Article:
Weeks later, the Venezuelan government is still milking Trump’s careless threat of intervention for all it is worth:

After months of street unrest and growing international isolation, Maduro has found a new raison d’etre in President Trump’s threat last month to use military force in Venezuela. The exercises here were just one of a multitude of operations being orchestrated by the socialist government as it rallies a nation to arms.

The effort here underscores the power of Trump’s words, even off-the-cuff comments that may hint more at his mercurial nature than actual U.S. policy. International affairs experts do not take Trump’s threat of military force seriously. Yet Maduro loyalists are leveraging it to try to unite a divided country.

It was clear last month that Trump’s threat was what one observer dubbed a “moment of monumental stupidity,” but his blunder is having much more enduring effects. It has put additional pressure and scrutiny on the opposition in Venezuela, and it has given Maduro’s supporters something new to rally against. Crucially, it has given Maduro an opening to rail against a foreign adversary in order to distract attention from his government’s own failings. As Moises Naim says later in the article, “Trump and Pence basically threw Maduro a lifeline,” and he has been making the most of that to the detriment of his opponents.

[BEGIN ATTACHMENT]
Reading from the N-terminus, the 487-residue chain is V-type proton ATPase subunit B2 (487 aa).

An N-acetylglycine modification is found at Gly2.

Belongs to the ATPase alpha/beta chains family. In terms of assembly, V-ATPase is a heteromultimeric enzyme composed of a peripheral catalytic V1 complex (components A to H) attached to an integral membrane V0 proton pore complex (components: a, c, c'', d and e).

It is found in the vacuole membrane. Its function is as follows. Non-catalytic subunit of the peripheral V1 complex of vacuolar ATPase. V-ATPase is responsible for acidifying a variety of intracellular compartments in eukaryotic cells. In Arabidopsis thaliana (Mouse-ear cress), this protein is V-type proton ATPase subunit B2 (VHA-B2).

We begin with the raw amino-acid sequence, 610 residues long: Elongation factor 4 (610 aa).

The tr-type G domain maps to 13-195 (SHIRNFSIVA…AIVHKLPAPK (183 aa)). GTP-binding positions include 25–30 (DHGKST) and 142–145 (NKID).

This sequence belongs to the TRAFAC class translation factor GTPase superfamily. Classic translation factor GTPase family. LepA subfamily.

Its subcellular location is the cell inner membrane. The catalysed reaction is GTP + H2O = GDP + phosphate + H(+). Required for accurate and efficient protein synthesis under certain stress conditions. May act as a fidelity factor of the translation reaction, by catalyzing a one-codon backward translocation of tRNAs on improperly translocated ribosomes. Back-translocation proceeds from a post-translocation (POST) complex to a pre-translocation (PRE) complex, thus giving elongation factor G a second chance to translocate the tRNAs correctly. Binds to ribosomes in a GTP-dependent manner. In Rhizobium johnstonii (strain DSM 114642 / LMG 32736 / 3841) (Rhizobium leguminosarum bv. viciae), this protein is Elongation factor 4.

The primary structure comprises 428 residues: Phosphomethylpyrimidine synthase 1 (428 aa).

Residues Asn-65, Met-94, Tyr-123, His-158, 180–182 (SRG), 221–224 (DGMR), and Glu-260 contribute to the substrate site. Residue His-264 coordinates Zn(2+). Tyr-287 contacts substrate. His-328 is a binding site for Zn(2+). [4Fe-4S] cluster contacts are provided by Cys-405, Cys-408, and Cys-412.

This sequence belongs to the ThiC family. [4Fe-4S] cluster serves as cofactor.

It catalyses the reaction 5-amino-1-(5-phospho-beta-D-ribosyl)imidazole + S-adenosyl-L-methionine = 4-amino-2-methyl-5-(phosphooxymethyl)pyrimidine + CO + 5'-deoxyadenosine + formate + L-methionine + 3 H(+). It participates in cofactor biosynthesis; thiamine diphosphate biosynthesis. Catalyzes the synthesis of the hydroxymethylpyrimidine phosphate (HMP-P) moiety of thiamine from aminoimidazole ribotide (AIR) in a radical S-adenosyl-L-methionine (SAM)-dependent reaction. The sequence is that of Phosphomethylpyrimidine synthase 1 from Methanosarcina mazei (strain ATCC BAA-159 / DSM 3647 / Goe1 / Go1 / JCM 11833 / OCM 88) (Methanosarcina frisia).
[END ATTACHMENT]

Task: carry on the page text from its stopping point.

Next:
The lesson here isn’t just that presidents should avoid making careless threats about military action. It is an important reminder of how unwelcome U.S. interference in the affairs of other nations usually is, how easily local leaders can use that sentiment to their advantage, and how often Washington’s attempts to “help” tend to hurt the causes they are meant to bolster.